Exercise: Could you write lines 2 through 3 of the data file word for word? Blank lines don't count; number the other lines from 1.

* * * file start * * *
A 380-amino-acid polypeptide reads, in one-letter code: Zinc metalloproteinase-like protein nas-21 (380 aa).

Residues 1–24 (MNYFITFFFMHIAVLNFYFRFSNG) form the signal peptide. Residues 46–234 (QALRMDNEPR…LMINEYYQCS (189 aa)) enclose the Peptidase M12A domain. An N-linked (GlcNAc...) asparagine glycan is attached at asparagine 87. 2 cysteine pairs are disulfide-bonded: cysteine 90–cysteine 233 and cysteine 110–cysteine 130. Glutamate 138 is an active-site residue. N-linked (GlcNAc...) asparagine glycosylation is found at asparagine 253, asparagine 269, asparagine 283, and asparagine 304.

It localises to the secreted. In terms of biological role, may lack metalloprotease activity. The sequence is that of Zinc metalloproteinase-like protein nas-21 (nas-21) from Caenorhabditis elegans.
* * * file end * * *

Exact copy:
Residues 1–24 (MNYFITFFFMHIAVLNFYFRFSNG) form the signal peptide. Residues 46–234 (QALRMDNEPR…LMINEYYQCS (189 aa)) enclose the Peptidase M12A domain. An N-linked (GlcNAc...) asparagine glycan is attached at asparagine 87. 2 cysteine pairs are disulfide-bonded: cysteine 90–cysteine 233 and cysteine 110–cysteine 130. Glutamate 138 is an active-site residue. N-linked (GlcNAc...) asparagine glycosylation is found at asparagine 253, asparagine 269, asparagine 283, and asparagine 304.

It localises to the secreted. In terms of biological role, may lack metalloprotease activity. The sequence is that of Zinc metalloproteinase-like protein nas-21 (nas-21) from Caenorhabditis elegans.